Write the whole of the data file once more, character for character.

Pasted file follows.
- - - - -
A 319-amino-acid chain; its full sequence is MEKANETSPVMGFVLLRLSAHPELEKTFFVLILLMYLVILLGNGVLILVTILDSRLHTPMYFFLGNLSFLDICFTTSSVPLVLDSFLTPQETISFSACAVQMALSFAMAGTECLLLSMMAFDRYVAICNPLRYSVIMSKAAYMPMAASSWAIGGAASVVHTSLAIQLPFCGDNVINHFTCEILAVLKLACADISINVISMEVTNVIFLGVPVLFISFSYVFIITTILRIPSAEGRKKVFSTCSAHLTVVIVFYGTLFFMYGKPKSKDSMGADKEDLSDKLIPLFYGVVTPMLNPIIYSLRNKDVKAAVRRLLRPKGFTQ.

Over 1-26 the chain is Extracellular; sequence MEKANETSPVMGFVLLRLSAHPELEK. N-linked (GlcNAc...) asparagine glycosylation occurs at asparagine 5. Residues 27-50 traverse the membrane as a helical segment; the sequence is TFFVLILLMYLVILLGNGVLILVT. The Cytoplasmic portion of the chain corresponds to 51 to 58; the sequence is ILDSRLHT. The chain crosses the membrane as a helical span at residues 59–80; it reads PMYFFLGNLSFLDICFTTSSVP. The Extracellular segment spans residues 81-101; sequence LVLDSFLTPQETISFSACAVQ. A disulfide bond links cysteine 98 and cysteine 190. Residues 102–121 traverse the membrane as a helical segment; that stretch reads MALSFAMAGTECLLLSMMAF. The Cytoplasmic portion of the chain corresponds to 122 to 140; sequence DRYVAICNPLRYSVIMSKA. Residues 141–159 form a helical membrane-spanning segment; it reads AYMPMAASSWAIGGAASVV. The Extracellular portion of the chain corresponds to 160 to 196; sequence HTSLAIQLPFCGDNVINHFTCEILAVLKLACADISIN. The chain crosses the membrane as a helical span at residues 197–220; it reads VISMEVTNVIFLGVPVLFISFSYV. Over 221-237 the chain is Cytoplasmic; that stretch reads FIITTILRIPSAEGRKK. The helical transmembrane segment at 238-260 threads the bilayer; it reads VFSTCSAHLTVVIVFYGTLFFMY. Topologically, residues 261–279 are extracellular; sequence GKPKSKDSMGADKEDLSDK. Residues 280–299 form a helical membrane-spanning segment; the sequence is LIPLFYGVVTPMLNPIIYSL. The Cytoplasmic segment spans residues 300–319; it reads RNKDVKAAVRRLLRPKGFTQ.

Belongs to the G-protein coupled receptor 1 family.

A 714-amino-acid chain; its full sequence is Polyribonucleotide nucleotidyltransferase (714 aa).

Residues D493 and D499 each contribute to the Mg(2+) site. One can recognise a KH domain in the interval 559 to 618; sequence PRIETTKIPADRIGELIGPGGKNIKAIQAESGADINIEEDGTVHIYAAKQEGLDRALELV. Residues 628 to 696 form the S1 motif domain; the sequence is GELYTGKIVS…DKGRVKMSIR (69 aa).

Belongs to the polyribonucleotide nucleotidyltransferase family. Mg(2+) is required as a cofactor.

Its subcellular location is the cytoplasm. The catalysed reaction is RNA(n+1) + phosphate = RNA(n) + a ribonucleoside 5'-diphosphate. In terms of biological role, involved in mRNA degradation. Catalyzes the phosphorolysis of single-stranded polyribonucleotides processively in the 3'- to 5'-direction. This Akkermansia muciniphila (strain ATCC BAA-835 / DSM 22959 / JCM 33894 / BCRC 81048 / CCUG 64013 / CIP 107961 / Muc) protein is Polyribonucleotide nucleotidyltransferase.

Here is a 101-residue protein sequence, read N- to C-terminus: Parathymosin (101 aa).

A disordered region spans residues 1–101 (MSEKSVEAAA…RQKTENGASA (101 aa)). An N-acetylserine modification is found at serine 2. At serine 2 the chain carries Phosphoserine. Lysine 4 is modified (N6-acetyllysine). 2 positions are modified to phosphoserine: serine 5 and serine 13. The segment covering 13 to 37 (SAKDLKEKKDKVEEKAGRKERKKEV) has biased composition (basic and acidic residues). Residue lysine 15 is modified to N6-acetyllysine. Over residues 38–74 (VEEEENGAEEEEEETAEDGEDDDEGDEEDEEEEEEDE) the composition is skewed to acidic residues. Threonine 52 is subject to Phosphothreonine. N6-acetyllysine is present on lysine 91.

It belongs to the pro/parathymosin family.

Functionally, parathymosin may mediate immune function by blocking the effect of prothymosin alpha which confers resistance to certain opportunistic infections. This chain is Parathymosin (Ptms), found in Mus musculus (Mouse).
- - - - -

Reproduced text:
A 319-amino-acid chain; its full sequence is MEKANETSPVMGFVLLRLSAHPELEKTFFVLILLMYLVILLGNGVLILVTILDSRLHTPMYFFLGNLSFLDICFTTSSVPLVLDSFLTPQETISFSACAVQMALSFAMAGTECLLLSMMAFDRYVAICNPLRYSVIMSKAAYMPMAASSWAIGGAASVVHTSLAIQLPFCGDNVINHFTCEILAVLKLACADISINVISMEVTNVIFLGVPVLFISFSYVFIITTILRIPSAEGRKKVFSTCSAHLTVVIVFYGTLFFMYGKPKSKDSMGADKEDLSDKLIPLFYGVVTPMLNPIIYSLRNKDVKAAVRRLLRPKGFTQ.

Over 1-26 the chain is Extracellular; sequence MEKANETSPVMGFVLLRLSAHPELEK. N-linked (GlcNAc...) asparagine glycosylation occurs at asparagine 5. Residues 27-50 traverse the membrane as a helical segment; the sequence is TFFVLILLMYLVILLGNGVLILVT. The Cytoplasmic portion of the chain corresponds to 51 to 58; the sequence is ILDSRLHT. The chain crosses the membrane as a helical span at residues 59–80; it reads PMYFFLGNLSFLDICFTTSSVP. The Extracellular segment spans residues 81-101; sequence LVLDSFLTPQETISFSACAVQ. A disulfide bond links cysteine 98 and cysteine 190. Residues 102–121 traverse the membrane as a helical segment; that stretch reads MALSFAMAGTECLLLSMMAF. The Cytoplasmic portion of the chain corresponds to 122 to 140; sequence DRYVAICNPLRYSVIMSKA. Residues 141–159 form a helical membrane-spanning segment; it reads AYMPMAASSWAIGGAASVV. The Extracellular portion of the chain corresponds to 160 to 196; sequence HTSLAIQLPFCGDNVINHFTCEILAVLKLACADISIN. The chain crosses the membrane as a helical span at residues 197–220; it reads VISMEVTNVIFLGVPVLFISFSYV. Over 221-237 the chain is Cytoplasmic; that stretch reads FIITTILRIPSAEGRKK. The helical transmembrane segment at 238-260 threads the bilayer; it reads VFSTCSAHLTVVIVFYGTLFFMY. Topologically, residues 261–279 are extracellular; sequence GKPKSKDSMGADKEDLSDK. Residues 280–299 form a helical membrane-spanning segment; the sequence is LIPLFYGVVTPMLNPIIYSL. The Cytoplasmic segment spans residues 300–319; it reads RNKDVKAAVRRLLRPKGFTQ.

Belongs to the G-protein coupled receptor 1 family.

A 714-amino-acid chain; its full sequence is Polyribonucleotide nucleotidyltransferase (714 aa).

Residues D493 and D499 each contribute to the Mg(2+) site. One can recognise a KH domain in the interval 559 to 618; sequence PRIETTKIPADRIGELIGPGGKNIKAIQAESGADINIEEDGTVHIYAAKQEGLDRALELV. Residues 628 to 696 form the S1 motif domain; the sequence is GELYTGKIVS…DKGRVKMSIR (69 aa).

Belongs to the polyribonucleotide nucleotidyltransferase family. Mg(2+) is required as a cofactor.

Its subcellular location is the cytoplasm. The catalysed reaction is RNA(n+1) + phosphate = RNA(n) + a ribonucleoside 5'-diphosphate. In terms of biological role, involved in mRNA degradation. Catalyzes the phosphorolysis of single-stranded polyribonucleotides processively in the 3'- to 5'-direction. This Akkermansia muciniphila (strain ATCC BAA-835 / DSM 22959 / JCM 33894 / BCRC 81048 / CCUG 64013 / CIP 107961 / Muc) protein is Polyribonucleotide nucleotidyltransferase.

Here is a 101-residue protein sequence, read N- to C-terminus: Parathymosin (101 aa).

A disordered region spans residues 1–101 (MSEKSVEAAA…RQKTENGASA (101 aa)). An N-acetylserine modification is found at serine 2. At serine 2 the chain carries Phosphoserine. Lysine 4 is modified (N6-acetyllysine). 2 positions are modified to phosphoserine: serine 5 and serine 13. The segment covering 13 to 37 (SAKDLKEKKDKVEEKAGRKERKKEV) has biased composition (basic and acidic residues). Residue lysine 15 is modified to N6-acetyllysine. Over residues 38–74 (VEEEENGAEEEEEETAEDGEDDDEGDEEDEEEEEEDE) the composition is skewed to acidic residues. Threonine 52 is subject to Phosphothreonine. N6-acetyllysine is present on lysine 91.

It belongs to the pro/parathymosin family.

Functionally, parathymosin may mediate immune function by blocking the effect of prothymosin alpha which confers resistance to certain opportunistic infections. This chain is Parathymosin (Ptms), found in Mus musculus (Mouse).